(1) The word access, as used in section 7(d)(2), refers to the opportunity which an employee had to cause, or to aid or abet in causing, the specific economic loss or injury under investigation. The term “access”, thus, includes more than direct or physical contact during the course of employment. For example, as a general matter, all employees working in or with authority to enter a warehouse storage area have “access” to unsecured property in the warehouse. All employees with the combination to a safe have “access” to the property in a locked safe. Employees also have “access” who have the ability to divert possession or otherwise affect the disposition of the property that is the subject of investigation. For example, a bookkeeper in a jewelry store with access to inventory records may aid or abet a clerk who steals an expensive watch by removing the watch from the employer's inventory records. In such a situation, it is clear that the bookkeeper effectively has “access” to the property that is the subject of the investigation.

(2) As used in section 7(d)(2), property refers to specifically identifiable property, but also includes such things of value as security codes and computer data, and proprietary, financial or technical information, such as trade secrets, which by its availability to competitors or others would cause economic harm to the employer.

(f)(1) As used in section 7(d)(3), the term reasonable suspicion refers to an observable, articulable basis in fact which indicates that a particular employee was involved in, or responsible for, an economic loss. Access in the sense of possible or potential opportunity, standing alone, does not constitute a basis for “reasonable suspicion”. Information from a co-worker, or an employee's behavior, demeanor, or conduct may be factors in the basis for reasonable suspicion. Likewise, inconsistencies between facts, claims, or statements that surface during an investigation can serve as a sufficient basis for reasonable suspicion. While access or opportunity, standing alone, does not constitute a basis for reasonable suspicion, the totality of circumstances surrounding the access or opportunity (such as its unauthorized or unusual nature or the fact that access was limited to a single individual) may constitute a factor in determining whether there is a reasonable suspicion.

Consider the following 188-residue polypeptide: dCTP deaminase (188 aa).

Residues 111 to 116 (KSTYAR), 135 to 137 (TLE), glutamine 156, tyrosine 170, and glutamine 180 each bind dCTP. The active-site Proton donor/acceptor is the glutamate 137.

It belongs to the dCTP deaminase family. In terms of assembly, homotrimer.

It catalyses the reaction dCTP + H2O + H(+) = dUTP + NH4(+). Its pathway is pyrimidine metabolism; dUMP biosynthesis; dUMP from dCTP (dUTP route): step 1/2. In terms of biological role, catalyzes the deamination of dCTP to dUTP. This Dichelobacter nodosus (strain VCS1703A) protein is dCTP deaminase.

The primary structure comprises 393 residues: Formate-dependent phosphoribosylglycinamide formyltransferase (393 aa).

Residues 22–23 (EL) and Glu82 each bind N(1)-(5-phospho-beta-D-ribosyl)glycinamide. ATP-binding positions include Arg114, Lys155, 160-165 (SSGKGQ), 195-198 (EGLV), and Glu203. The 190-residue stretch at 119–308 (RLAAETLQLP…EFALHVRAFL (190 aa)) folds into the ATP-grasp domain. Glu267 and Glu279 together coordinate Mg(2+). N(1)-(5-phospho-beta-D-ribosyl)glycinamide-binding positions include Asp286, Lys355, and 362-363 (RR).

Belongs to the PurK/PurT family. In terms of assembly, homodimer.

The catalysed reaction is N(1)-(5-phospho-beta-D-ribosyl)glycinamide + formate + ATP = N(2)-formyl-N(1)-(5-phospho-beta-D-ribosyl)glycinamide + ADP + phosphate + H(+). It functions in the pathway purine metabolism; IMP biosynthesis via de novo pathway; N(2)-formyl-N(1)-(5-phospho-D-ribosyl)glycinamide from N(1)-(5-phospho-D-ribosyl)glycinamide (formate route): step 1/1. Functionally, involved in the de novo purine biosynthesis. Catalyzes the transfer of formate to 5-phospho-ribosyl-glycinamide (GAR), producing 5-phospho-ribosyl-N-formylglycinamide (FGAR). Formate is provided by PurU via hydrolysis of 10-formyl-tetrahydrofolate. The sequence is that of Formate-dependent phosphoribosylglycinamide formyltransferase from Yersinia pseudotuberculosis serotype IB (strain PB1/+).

(2) For example, in an investigation of a theft of an expensive piece of jewelry, an employee authorized to open the establishment's safe no earlier than 9 a.m., in order to place the jewelry in a window display case, is observed opening the safe at 7:30 a.m. In such a situation, the opening of the safe by the employee one and one-half hours prior to the specified time may serve as the basis for reasonable suspicion. On the other hand, in the example given, if the employer asked the employee to bring the piece of jewelry to his or her office at 7:30 a.m., and the employee then opened the safe and reported the jewelry missing, such access, standing alone, would not constitute a basis for reasonable suspicion that the employee was involved in the incident unless access to the safe was limited solely to the employee. If no one other than the employee possessed the combination to the safe, and all other possible explanations for the loss are ruled out, such as a break-in, the employer may formulate a basis for reasonable suspicion based on sole access by one employee.